Systematic underfunding coupled with 'unachievable' efficiency savings will see the UK health and social care system pushed to breaking point, according to former health minister Norman Lamb.
Lamb presented a bleak outlook for the NHS should it maintain its current trajectory, telling last month's Astellas Innovation Debate that the UK is “sleepwalking towards a crash in our healthcare system”.
The Liberal Democrat health spokesperson drew comparison with other leading European countries' investment in their respective healthcare systems, concluding that the UK is “way behind” its peers.
That was bourn out by a report from The Organisation for Economic Co-operation and Development (OECD) based on data collected across 2013. It found that while the average health expenditure in Europe was 8.9% of each state's GDP, the UK fell below this with only 8.5% of its GDP spent on healthcare.
Meanwhile, France, Germany, the Netherlands, Sweden and Switzerland topped the ranking by each spending over 11% of their respective GDP on health. Only seven nations - five of which are countries that emerged from the old Soviet block – spent less than Britain on healthcare in 2013.
While reaching the European average in healthcare expenditure won't necessarily deliver a great system, Lamb conceded, “there are consequences for being so far behind the average”.
A £30bn NHS deficit has resulted in a government-imposed target of £20bn in efficiency savings - a feat that “no one that I've come across in the system believes is achievable”, Lamb said, adding that it had brought cuts to already overburdened services.
“I don't believe that we should tolerate that,” the former minister said. “I'm sure we all agree that in a civilized society, we should aim to have a first class health and care system.”
However, Sir David Nicholson - chief executive of the English NHS between 2006 and 2014 and also appeared at the Innovation Debate - said “there isn't a healthcare system in the world that's got it right”.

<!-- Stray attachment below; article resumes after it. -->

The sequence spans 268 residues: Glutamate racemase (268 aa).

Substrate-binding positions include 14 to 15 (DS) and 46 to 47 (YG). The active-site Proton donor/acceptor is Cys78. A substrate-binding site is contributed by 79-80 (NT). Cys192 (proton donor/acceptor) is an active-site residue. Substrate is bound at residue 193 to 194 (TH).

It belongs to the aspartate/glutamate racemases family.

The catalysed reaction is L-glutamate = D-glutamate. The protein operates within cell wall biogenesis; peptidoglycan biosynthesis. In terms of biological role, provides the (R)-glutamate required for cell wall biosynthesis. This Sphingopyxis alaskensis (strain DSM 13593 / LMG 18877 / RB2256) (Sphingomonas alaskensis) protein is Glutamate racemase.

But he admitted that the UK health system had “lost perspective” and can learn from looking at other countries' healthcare models.
When asked whether the situation in the UK is critical, Nicholson said: “From a system perspective, I don't think it's critical … we can probably muddle through for another year.
“But some individual patients are really suffering so for them it's very critical.”
Seeking to address this failing of patients - and particularly those who suffer from mental ill health - Lamb has proposed a cross-party commission to find the solutions to the healthcare crisis that partisan politics is not coming up with.
Together with Labour's ex-health secretary Alan Milburn and Steven Dorrell, who served as health secretary in John Major's government in the 1990s, Lamb aims to move away from political point scoring and create a discourse that tackles the “choices that we've got as a society”.
How much we should pay for our health and care system and whether the NHS and social care system should be brought under one roof are top of the agenda, as well as introducing potentially controversial points raised in the Barker Commission, which called for “a new settlement”.
While admitting that partisan politics has failed to produce and introduce new methods for combatting the system's “existential challenge”, Lamb maintains that the change needs to be initiated from within government.
He said: the government has to “make a big offer to other politicians and parties to agree to participate in the process, it has to be time limited, and critically it has to engage with the public and staff of the system”.